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Out of the Park Baseball 17

Out of the Park Baseball 17

Written by Russell Archey on 4/14/2016 for PC  
More On: Out of the Park Baseball 17

You may not know it by the weather depending on where you live, such as in Ohio where it can’t make up its mind which season it is, but it’s once again that time of year where we dust off our gloves and take to the field…well, if you’re an athlete that is.  Me, I’m probably better suited to sit behind a desk and try to manage a team to victory, try being the key word.  For the past several years I’ve reviewed the Out of the Park baseball simulation series of games and each year the series has gotten better and better.  It’s once again time to pretend I know how to manage a baseball team as I take a look at Out of the Park Baseball ‘17.

When you first start up the game you have several options to choose from including to start a New Standard Game where you play with real 2016 MLB and/or international rosters, a New Historical Game in which you can play any historical season from 1871 to 2015, a New Custom Game where you creat your own baseball world, a Historical Exhibition where you can play a game or a series of games between two historical teams, import your Out of the Park 16 game, or just play a pre-configured game.  Choosing to start a New Standard Game begins with you choosing from several leagues to include including the MLB, US Independent Leagues, Japanese Baseball League, and several others.

Once you have that done you’ll go through setting up your manager profile which includes choosing your team, your role (Manager, GM, or both), playing in Commissioner Mode (you control the entire league), and the option to never be fired.  Once the game begins you’re taken to the Manager’s Office screen which looks similar to that in previous games.  It lets you see any notes and tasks that are upcoming, info for your next game, upcoming events, team finances, and even the team owner’s expectations for the season.  Once you go through your settings to make sure they’re to your liking, it’s time to head out to the ball park.  Prior to the game beginning you’ll make sure your roster is set to your liking.  The game will have the opening day rosters for the 2016 season so if there’s a player you really liked from Spring Training that’s not on the current lineup, feel free to throw him in.

As a game begins you get a nice view of the ballpark and are presented with several options you can fiddle with such as field view and the option to simulate any number of innings, including the full game.  If you choose to go through the game yourself you can take things either pitch by pitch, or simulate the last pitch of the at bat.  When on defense you can choose where to pitch the ball such as straight ahead, go around the pitcher, or even intentionally hit the batter.  Hopefully you’re not playing in New York or Boston in that scenario.  As for batting you can choose to swing away, take the pitch (ie. don’t swing), steal a base, bunt, and a few other options depending on how you want your batter and runners to react to the pitch.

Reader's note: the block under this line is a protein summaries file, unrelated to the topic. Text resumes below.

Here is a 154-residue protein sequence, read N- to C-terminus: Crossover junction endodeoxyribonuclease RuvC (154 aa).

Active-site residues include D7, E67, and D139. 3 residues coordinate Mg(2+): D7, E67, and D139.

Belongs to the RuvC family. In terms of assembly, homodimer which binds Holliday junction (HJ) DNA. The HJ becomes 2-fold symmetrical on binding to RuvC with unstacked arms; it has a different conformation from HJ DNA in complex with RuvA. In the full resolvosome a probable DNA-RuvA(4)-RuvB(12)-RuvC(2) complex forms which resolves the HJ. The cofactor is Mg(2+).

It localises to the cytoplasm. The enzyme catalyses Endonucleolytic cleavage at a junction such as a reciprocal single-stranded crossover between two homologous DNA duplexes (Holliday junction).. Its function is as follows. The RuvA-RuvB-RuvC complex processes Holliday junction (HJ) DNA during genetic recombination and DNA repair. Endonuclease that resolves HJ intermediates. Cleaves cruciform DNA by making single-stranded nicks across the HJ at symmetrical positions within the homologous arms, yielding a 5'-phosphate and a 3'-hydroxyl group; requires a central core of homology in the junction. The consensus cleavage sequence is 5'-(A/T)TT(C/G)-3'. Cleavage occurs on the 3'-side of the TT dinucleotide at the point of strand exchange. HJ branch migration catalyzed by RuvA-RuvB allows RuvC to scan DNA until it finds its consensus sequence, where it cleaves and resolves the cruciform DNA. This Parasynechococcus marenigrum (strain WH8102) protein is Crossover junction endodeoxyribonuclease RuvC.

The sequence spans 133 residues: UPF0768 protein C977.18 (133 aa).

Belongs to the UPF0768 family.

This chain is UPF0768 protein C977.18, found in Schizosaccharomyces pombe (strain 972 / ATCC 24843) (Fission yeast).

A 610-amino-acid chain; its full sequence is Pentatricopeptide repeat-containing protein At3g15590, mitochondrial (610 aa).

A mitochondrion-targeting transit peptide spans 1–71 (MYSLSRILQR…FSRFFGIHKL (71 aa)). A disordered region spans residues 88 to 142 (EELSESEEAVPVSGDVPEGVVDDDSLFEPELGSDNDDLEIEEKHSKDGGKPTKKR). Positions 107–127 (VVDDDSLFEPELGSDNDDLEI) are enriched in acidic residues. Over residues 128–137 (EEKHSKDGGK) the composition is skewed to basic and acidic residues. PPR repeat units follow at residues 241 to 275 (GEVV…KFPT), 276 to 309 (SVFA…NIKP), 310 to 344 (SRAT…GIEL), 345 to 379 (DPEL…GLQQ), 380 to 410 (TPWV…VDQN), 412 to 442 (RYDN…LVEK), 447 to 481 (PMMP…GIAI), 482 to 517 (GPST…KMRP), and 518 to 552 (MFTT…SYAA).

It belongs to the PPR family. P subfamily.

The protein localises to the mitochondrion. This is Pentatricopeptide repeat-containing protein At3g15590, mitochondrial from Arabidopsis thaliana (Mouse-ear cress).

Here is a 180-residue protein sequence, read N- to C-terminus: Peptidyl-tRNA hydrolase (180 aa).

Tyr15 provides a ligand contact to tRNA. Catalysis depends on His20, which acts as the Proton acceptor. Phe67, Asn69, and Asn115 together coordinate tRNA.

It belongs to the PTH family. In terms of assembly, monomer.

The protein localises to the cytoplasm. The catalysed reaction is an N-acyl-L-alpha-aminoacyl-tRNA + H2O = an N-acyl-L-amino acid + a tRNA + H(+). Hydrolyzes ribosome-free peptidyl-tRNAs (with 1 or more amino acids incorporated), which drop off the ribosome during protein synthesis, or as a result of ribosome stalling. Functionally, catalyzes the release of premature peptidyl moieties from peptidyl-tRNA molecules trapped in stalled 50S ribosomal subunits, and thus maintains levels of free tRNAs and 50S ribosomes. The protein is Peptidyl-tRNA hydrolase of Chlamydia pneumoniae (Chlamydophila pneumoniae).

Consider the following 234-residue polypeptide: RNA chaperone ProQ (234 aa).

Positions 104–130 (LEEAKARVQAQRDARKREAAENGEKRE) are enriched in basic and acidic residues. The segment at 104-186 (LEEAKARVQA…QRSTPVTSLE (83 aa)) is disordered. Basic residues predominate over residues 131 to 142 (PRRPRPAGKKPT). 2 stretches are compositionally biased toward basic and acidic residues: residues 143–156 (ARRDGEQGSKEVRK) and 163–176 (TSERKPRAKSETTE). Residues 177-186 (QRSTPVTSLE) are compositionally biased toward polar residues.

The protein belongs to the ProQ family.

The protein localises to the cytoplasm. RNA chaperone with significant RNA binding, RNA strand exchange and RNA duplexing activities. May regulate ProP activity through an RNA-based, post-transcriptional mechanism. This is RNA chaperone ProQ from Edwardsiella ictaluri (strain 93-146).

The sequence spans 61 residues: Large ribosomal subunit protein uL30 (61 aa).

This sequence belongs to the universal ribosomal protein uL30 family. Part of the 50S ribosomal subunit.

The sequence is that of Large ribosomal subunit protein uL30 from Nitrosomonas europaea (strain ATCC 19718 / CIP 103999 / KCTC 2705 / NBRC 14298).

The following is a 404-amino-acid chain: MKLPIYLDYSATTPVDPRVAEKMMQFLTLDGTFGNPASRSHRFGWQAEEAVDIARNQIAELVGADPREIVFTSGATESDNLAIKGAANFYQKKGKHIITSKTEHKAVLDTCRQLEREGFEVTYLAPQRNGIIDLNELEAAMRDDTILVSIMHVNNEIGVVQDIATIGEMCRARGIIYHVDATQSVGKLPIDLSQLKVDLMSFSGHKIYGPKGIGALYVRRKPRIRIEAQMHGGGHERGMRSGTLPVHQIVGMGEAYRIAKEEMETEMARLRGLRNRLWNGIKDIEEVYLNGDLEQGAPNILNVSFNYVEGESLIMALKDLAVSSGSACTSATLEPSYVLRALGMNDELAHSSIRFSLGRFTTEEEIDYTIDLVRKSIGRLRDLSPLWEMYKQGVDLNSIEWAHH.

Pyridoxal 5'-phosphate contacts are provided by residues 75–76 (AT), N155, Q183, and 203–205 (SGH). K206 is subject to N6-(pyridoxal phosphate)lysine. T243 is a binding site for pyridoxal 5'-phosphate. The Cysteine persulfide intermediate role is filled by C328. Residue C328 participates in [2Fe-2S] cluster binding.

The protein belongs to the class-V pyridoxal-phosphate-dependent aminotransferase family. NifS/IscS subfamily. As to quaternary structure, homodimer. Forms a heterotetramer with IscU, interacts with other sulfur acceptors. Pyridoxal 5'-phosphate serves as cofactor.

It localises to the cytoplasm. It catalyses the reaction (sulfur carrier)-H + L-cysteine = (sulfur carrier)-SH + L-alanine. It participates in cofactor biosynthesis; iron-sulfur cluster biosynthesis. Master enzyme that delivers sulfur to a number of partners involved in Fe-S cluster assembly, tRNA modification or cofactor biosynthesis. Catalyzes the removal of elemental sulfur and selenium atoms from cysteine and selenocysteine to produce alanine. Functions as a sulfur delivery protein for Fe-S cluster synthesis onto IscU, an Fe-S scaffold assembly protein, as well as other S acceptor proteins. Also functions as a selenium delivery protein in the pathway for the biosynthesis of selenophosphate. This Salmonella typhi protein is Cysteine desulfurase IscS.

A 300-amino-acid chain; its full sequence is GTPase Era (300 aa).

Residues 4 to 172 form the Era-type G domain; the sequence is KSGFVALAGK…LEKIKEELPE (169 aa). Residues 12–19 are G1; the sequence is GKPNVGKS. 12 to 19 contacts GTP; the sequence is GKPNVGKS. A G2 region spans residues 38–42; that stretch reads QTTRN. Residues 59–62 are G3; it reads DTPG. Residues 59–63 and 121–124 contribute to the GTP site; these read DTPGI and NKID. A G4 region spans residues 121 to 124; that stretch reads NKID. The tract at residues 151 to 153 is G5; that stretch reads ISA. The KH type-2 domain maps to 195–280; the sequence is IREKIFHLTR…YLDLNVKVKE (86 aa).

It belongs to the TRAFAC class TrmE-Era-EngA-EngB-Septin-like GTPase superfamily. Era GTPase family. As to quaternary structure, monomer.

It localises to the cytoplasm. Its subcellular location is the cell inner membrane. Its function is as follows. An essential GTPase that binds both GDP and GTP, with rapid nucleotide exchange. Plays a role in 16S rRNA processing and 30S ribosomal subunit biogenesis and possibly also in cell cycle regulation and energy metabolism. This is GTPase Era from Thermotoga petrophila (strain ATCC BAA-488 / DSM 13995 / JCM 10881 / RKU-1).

While the game progresses you’ll notice a new addition from last year; player icons that show the action on the field.  Granted they don’t look like real people and more resemble chess pawns which is fine with me.  This is a baseball management simulation so I’m not expecting state of the art player models on the field and this works out pretty well.  Whenever you choose an action whether pitching or batting, the “players” will act out the scenario whether it’s fielding the ball or just watching a strike go by.  The only real downside to this is that if the ball is hit, the play-by-play text  doesn’t come up until the play is underway.  I understand that it lets you see the play, then see the play-by-play text of the play.  A more real-time option would be nice, but then again that’s an incredibly minor nitpick.

If it turns out you don’t have a lot of time and are already in the middle of a game, you have a few options you can choose from beyond turning play-by-play on and off.  You can simulate to just about any point in the game be it the current at bat, half or whole inning, up to a certain inning, or even the whole game or until runners are in scoring position.  Outside of simulating the current at bat, you won’t see any action on the field and it’ll just jump to where you decided to simulate up to.  If you need to leave the game but don’t want to just simulate it, you can save and exit the game and come back to it later.  When you continue your game with an actual on-field game in progress, it’s a little difficult to figure out how to resume it because you actually just go to the manager’s home screen and have to choose in the Play menu to continue simulating the game, but it’s not overly difficult.